Sunday, July 18, 2010

Beach party, and why to carry a towel

A flat, sandy beach may look the same in every direction, but when you explore it, you find that it is divided into many small habitats. (In the case of Crescent Beach, "small" is probably a misnomer.)

We varied our usual route this last visit to Crescent Beach; instead of aiming southwest from our parking spot, we walked down the railway and then angled north, towards the town and the river. And we found snails. Millions of snails, trillions. I think I must have crushed thousands under my feet, even though I was being careful.

The water was a few inches deep over most of the beach, and a fine eelgrass grew thickly everywhere. On top, the Eastern Mud Snail herd was grazing, like so many sheep:

Ilyanassa obsoleta on Dwarf eelgrass, Zostera japonica

The snail bed stretches all the way to the river, in the distance. Under the carpet of eelgrass is another layer of snails, waiting to be crunched underfoot.

I had seen a few of these snails on the south end of the beach, a minority among the Batillaria zonalis, the whelks, and the periwinkles. Here, a smattering of batillaria feeds with the mud snails; I saw no others.

Snail on the move

This is not a pretty snail. The shells are almost shapeless, worn and "distressed" until they look more like dirty stones than snail shells. They range in colour from a muddy white to a dingy black. Algae and slime cover most shells. (A web page for students, describing how to examine one of these, starts off with, "Scrub its surface clean with a toothbrush.")

The body itself is attractive; the upper side of the foot comes in various patterns of black and white. The one in the photo above is speckled; others have streaks or marbling. The sole of the foot is white, maybe fringed with black. At the head are two antennae, white or black or mottled, and a long siphon, which works as a nose, sniffing out the scents of food and other snails, and bringing oxygen-laden water to the gills. And to eat, the snail extends a proboscis containing the mouth, radula (scraper) and the esophagus.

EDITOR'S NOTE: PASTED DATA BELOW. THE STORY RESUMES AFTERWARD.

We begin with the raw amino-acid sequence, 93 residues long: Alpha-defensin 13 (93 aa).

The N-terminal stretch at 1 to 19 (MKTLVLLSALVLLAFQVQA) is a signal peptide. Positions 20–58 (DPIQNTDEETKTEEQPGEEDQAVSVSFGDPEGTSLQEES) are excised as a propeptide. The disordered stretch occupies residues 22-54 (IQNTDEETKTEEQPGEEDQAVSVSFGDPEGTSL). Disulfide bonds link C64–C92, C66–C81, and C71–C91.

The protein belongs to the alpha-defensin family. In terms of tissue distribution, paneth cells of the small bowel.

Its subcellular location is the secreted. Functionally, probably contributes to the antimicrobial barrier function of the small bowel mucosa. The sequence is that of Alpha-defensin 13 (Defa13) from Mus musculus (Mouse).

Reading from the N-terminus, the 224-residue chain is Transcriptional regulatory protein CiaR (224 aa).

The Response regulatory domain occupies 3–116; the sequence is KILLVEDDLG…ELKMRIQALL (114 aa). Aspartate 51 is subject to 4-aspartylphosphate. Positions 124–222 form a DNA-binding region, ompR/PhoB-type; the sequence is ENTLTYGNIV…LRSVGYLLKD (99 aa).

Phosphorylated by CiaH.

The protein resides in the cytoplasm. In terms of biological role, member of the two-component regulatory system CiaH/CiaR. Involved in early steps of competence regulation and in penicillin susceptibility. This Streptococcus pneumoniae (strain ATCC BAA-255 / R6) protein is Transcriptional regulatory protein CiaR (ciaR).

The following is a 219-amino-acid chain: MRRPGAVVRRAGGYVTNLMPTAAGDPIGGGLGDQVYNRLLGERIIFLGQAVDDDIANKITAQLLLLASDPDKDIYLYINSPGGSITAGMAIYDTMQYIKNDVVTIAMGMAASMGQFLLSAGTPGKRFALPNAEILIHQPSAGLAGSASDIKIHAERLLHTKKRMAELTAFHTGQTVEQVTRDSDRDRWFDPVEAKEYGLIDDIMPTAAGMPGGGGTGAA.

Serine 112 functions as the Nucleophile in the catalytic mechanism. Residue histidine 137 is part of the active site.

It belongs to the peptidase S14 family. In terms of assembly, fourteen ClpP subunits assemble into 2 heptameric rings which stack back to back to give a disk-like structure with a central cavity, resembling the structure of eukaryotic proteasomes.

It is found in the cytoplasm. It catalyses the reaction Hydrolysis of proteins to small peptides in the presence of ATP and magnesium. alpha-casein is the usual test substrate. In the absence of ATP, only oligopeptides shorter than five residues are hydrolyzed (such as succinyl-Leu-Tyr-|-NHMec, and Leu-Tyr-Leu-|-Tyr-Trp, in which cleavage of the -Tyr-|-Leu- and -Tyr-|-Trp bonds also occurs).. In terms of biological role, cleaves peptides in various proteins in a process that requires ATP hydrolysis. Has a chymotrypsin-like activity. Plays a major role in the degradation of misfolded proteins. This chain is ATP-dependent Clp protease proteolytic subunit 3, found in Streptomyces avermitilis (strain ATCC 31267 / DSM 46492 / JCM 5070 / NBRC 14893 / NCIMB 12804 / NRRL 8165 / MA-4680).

White antennae, white proboscis, siphon with black trim, and two black eyes.

Ilyanassa obsoleta, the Eastern Mud Snail, is another invader; as the name says, he came from the East coast. He was first reported in San Francisco in 1907. By 1945, he'd moved up the coast to Washington, and in 1952 showed up on Crescent Beach. He's an omnivore, living mainly on microscopic diatoms and algae, but he doesn't turn up his siphon at a spot of dead fish or crab or a sea lettuce salad. He'll take live worms and eggs of other snails. He can handle varied levels of salt in the water, and temperatures from 10 to 22 degrees C. And he may live up to 40 years. Wide, flat, rich Crescent Beach suits him fine; he's taking over.

Crab moult, with two mud snails and a Batillaria.

We had waded in the ankle-deep water through the herd for almost an hour when we stumbled on a party:

Hurrying to join the crowd.

Come on in, there's plenty of room!

We watched for a while. It was hard to follow individual snails; they twisted and writhed in a sort of rythmless dance, often in pairs, sometimes in clutches of three or more. Feet extended, grabbed the next snail and swung it around, dropped it to cling to the next. Siphons waved madly.

A mating dance, an orgy.

A mating pair, foot to foot.

It's not the first snail orgy on this beach; the eelgrass, everywhere, was spotted with snail eggs:

Each packet contains a dozen or so eggs.

There's a downside to all this happy activity; the mud snail sometimes harbours a flatworm that causes swimmer's itch in humans.